Today on World Refugee Day, we hear once again that the number of people forcibly displaced due to conflict and persecution has increased to 65.6 million by the end of 2016, according to UNHCR’s latest Global Trends report.
These numbers have served to galvanize attention to the severity of this crisis, providing momentum for the global community to take action. At the same time, these numbers have caused anxieties among many hosts, especially in OECD countries. Taking center stage in the political debate, it has raised questions over their ability to support all of those fleeing conflict, at times leading to fear and rising anti-refugee sentiments.
Aspirations are rising as never before across the world, thanks in large part to smartphones and the internet — will they be met with opportunity or frustration? As President of the World Bank Group, Jim Yong Kim wants to end extreme poverty and boost shared prosperity. He shares how the institution is working to improve the health and financial futures of people in the poorest countries by boosting investment and de-risking development.
This talk was presented at an official TED conference, and was featured by our editors on the home page.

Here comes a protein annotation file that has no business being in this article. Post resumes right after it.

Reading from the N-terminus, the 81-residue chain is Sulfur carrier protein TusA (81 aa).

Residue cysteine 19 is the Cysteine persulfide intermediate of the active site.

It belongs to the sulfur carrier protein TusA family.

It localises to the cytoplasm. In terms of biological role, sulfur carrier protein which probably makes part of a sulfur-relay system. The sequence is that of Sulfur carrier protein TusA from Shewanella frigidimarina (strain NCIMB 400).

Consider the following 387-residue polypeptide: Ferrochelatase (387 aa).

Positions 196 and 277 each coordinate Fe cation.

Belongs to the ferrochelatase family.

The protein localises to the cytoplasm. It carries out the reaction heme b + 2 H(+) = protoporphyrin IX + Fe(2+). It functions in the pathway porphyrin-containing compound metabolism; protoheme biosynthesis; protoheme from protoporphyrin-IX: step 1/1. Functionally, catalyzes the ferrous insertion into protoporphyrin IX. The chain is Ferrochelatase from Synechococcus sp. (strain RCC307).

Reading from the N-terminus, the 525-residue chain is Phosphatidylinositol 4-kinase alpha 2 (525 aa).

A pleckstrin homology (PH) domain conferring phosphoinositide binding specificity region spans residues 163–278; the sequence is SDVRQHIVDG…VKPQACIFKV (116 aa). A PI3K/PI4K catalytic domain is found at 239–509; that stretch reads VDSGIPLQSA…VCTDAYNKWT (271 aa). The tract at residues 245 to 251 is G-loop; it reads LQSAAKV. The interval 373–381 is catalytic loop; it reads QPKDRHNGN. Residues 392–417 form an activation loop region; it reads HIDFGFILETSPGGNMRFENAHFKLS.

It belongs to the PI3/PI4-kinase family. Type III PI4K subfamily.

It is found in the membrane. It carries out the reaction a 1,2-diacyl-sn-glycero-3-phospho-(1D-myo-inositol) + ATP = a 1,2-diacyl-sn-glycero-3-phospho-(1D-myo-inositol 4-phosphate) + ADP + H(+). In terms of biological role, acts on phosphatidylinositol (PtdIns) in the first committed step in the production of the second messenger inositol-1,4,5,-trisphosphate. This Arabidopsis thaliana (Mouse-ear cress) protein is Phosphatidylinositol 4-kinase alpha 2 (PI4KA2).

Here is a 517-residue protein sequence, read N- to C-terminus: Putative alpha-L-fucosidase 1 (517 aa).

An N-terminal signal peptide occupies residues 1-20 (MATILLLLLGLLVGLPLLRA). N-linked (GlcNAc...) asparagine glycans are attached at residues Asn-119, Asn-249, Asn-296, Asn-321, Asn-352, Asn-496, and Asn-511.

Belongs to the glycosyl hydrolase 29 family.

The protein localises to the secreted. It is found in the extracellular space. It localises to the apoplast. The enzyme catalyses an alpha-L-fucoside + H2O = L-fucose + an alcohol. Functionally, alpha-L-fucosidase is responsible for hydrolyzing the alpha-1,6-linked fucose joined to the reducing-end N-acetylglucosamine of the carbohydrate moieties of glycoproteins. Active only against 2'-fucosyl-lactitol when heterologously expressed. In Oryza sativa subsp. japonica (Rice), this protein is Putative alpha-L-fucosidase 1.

An estimated 1.1 billion people worldwide cannot officially prove their identity, according to the 2017 update of the World Bank’s Identification for Development (ID4D) Global Dataset.
How do we prove who we are to the people and institutions with whom we interact? Imagine trying to open your first bank account, prove your eligibility for health insurance, or apply for university without an ID; quality of life and opportunities become severely restricted. An officially-recognized form of ID is the key enabler – critical not only for exercising a wide range of rights but also for accessing healthcare, education, finance, and other essential services. According to the World Bank Group’s latest estimates, this is problematic for an estimated 1.1 billion people around the globe.
Deadline: 05-Jul-2017 at 11:59:59 PM (Eastern Time – Washington D.C.)
The assignment is to assist the Government of Angola in defining the options and the strategy for structuring a Public-Private Partnership (PPP) in the province of Cabinda.
The expected results of the activity are to:
(i) Draw Lessons from Other PPPs in the Water Sector in Angola;
(ii) Undertake an assessment of Cabinda water utility operations;
(iii) Carry out a stakeholder engagement analysis;
(iv) Prepare options and strategy for structuring a PPP scheme in Cabinda;
(v) Support the preparation of the preferred PPP project option; and
(vi) Provide lessons learning and capacity building support